SUNDAY, Dec. 24, 2006 - Brendan Emmett Quigley

Sunday, December 24, 2006

Solving time: 39:31 (while puttering around sister's kitchen)

THEME: "Yule Laughs" - uh ... funny Xmas puns?

Great, easy puzzle. Can't write much because Amy's computer is crazy slow and temperamental and the cursor randomly disappears and reappears at arbirtrary places in the document. My time is totally inflated because I just poked at the puzzle, early in morning, half-heartedly hoping someone would come in and do it with me, or help me - which would give me the new solving experience that I could really use to spice up the blog. But no luck. Wife came out at about the 1/2 way mark and I asked if she wanted to do some of the puzzle and she said "no thanks." :(

I was proud of this puzzle, mostly because there were several guesses that were right (applet accepted the first version I submitted!). I had never heard of 74A: Dispatch boats (avisos) or 68D: Melodic pieces (ariosi) or 16D: Spiny cactus (cholla) or 48D: Italian tragic poet Vittorio (Al Fieri) or 96D: Kansas City suburb (Lenexa) ,but I got 'em all right. RESEAM, RETIES, REMARKET ... this would be the opposite of ODD JOBS. In fact, the mirror opposite - instead of adding -ER to the end of verbs to make improbable nouns, you add RE- to the beginning of words to create verbs of doing random things again. Me no like.

JESUS and the SON are here - as I suggested in yesterday's comments, the puzzle is getting pretty Churchy these past two days, what with all the THREE's in yesterday's puzzle (subliminal Trinity) and today's 1-2 Christ punch. See also REDCROSS in the middle of the puzzle! RED with the blood of Christ!? RED like REDCROSSE KNIGHT in Spenser's Faerie Queene, a Christian allegory?! I'm just askin'...

Must go eat eggs, drink coffee, what not. If I can figure out how to grab the puzzle image, load it to Flickr, and post it here, all without my sister's hamster-wheel-powered computer freezing or losing key information along the way, then I'll put the puzzle up like normal later in the day. Otherwise, enjoy this picture-free version of RPDTNYTCP. It's puritanical . . . for the Holidays!

Signed, Rex Parker, King of CrossWorld

13 comments:

Anonymous 1:10 PM  

what number is this puzzle? The one in my paper is 1217

Orange 2:41 PM  

1217 = the December 17th NYT crossword (scroll down or click the link in the "previous posts" sidebar). You're getting a sneak peek at next week's syndicated puzzle (the Sunday puzzle runs a week behind the NYT, dailies six weeks behind).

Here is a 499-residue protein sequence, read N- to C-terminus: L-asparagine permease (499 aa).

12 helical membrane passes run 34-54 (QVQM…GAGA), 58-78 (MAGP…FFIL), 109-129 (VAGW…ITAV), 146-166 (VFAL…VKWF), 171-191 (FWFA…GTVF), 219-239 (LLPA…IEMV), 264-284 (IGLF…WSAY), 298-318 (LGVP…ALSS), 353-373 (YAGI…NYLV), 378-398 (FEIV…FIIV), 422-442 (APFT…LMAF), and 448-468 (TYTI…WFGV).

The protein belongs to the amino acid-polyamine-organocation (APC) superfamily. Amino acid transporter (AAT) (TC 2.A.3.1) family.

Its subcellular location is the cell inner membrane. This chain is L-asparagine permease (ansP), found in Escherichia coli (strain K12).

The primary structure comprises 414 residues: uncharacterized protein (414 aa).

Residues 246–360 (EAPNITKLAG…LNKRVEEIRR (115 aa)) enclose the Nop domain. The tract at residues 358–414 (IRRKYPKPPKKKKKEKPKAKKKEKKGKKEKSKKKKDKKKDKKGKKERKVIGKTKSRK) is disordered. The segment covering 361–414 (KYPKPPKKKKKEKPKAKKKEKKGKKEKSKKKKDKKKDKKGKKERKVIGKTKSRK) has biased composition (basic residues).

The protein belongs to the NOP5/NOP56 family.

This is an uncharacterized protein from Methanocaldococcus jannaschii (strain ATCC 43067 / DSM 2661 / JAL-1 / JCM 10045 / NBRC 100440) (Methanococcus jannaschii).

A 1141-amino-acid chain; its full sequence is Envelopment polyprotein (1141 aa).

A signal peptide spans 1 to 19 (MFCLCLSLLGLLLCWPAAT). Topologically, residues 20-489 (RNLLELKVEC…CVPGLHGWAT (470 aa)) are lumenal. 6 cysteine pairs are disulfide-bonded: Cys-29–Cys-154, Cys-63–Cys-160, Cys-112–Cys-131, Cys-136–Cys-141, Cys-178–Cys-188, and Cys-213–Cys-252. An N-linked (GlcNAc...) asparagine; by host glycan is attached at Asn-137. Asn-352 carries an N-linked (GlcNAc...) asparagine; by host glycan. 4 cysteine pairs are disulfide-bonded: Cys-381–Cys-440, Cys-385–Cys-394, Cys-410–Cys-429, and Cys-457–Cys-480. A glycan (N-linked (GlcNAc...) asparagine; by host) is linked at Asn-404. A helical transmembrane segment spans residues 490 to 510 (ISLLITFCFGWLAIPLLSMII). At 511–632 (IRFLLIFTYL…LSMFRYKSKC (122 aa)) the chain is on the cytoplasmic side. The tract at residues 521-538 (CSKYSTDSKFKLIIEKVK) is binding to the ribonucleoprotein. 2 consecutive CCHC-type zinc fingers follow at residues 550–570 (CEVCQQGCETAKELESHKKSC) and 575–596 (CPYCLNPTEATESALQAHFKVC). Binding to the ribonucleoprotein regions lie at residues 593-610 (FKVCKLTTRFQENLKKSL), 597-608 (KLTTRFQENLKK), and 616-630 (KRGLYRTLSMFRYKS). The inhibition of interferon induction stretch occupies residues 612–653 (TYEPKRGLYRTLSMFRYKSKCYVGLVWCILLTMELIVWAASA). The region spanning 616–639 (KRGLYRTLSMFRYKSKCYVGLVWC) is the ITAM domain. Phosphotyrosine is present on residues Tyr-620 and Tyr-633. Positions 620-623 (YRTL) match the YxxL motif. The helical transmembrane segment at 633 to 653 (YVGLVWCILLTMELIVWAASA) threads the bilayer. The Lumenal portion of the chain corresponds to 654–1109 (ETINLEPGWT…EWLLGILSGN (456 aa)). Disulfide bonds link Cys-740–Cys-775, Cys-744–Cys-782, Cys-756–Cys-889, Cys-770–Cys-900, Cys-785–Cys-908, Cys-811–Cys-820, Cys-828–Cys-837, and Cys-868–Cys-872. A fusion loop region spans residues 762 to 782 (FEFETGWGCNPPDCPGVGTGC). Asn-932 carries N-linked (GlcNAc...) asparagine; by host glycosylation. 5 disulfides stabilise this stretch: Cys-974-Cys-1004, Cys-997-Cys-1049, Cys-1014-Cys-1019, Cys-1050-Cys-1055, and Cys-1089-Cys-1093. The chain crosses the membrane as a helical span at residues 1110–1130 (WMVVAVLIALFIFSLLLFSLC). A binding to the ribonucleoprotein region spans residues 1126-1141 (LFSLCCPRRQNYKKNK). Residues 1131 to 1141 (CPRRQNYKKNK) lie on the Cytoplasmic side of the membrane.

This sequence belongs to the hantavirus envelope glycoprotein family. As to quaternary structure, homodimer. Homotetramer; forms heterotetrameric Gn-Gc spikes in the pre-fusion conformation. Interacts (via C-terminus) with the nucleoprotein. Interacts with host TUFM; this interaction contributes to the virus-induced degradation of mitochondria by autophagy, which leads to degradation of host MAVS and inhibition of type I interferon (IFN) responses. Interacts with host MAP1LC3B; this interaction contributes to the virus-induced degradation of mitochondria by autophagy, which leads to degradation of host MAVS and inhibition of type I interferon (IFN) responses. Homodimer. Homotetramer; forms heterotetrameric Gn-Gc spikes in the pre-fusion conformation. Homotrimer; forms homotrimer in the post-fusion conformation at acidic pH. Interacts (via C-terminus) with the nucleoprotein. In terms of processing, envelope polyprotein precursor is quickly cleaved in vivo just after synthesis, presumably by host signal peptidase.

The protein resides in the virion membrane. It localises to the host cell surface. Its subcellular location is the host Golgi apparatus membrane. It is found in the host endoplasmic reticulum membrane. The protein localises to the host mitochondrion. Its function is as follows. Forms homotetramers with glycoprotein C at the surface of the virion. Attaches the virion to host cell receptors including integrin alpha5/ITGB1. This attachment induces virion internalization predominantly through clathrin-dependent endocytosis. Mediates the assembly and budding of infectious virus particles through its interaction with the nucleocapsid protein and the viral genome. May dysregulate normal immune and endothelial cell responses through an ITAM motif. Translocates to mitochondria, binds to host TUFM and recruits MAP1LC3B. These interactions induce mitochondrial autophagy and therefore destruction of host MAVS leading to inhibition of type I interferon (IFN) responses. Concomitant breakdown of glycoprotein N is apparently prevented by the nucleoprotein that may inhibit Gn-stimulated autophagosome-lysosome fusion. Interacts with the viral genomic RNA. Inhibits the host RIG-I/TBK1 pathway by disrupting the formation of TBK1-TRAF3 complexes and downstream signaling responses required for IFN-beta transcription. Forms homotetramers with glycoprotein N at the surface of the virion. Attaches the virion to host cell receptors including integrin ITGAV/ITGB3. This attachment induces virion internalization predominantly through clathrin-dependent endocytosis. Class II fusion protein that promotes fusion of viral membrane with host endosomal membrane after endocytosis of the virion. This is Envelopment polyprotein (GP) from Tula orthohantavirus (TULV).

Orange 2:42 PM  

1217 = the December 17th NYT crossword (scroll down or click the link in the "previous posts" sidebar). You're getting a sneak peek at next week's syndicated puzzle (the Sunday puzzle runs a week behind the NYT, dailies six weeks behind).

Chris 7:21 PM  

There's also TRIUNE somewhere in the SW, clued as "Three-in-one," I think.

DONALD 5:43 AM  

Title "Yule Laugh" (singular), a pun.

Rex Parker 12:40 PM  

Weird - when I saw "Yule Laugh" I did not think "You'll laugh" - I thought of the more Germanic / Middle English pronunciation of "laugh" - which gives you a vowel sound like the "o" in LOG and a guttural phlegm-clearing sound on the "gh" which is not a "G" sound, but closer to a "G" than an "F." And I thought "how weird to go Germanic for your pun (on YULE LOG)." And now I see ... the light (but not the light of the YULE LOG)

Anonymous 3:54 PM  

scratch???? doremi???? splain please....I'm so confused.

Orange 7:14 PM  

Slang terms for money—do re mi as in "dough."

Anonymous 2:56 PM  

I can't believe I am the only one that knows Santa's reindeer is Donder, not Donner. That makes the clue to 112 across incorrect. It reminds me of another puzzle where the answer was Elvis Aaron Presley....his middle name was Aron. I guess Quigley is too young to appreciate these nuances.

Anonymous 5:25 PM  

I believe that both "Donner" and "Donder" are correct. Moore, who wrote the poem "A Visit From St Nick" used both names, changing them in different nineteenth century editions. One is Dutch for thunder, one is German for thunder. Moore also used multiple variations for Blixen.

Anonymous 9:10 PM  

thank-you rex for always being here to help me!

Axel of Montreal 9:22 AM  

Ouch!

I cannot find Rex's graphic solution to Quigley's «Yule Laugh» (1224) Sunday crossword.

As it is published one week late in my town, I'll have to wait till Jan 7 to find out.

Out sellers!(Rats!)

Rex Parker 12:26 PM  

Sorry, Axel. I did not bother to post my solved puzzles during my Christmas vacation in Colorado. It won't happen again (until I go to Mexico in April).

RP

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